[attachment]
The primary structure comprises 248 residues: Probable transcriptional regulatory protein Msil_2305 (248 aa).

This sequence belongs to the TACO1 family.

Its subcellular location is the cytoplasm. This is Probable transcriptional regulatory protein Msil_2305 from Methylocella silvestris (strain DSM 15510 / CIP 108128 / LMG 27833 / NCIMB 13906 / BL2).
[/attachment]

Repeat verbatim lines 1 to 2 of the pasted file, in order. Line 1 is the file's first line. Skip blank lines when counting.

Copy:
The primary structure comprises 248 residues: Probable transcriptional regulatory protein Msil_2305 (248 aa).

This sequence belongs to the TACO1 family.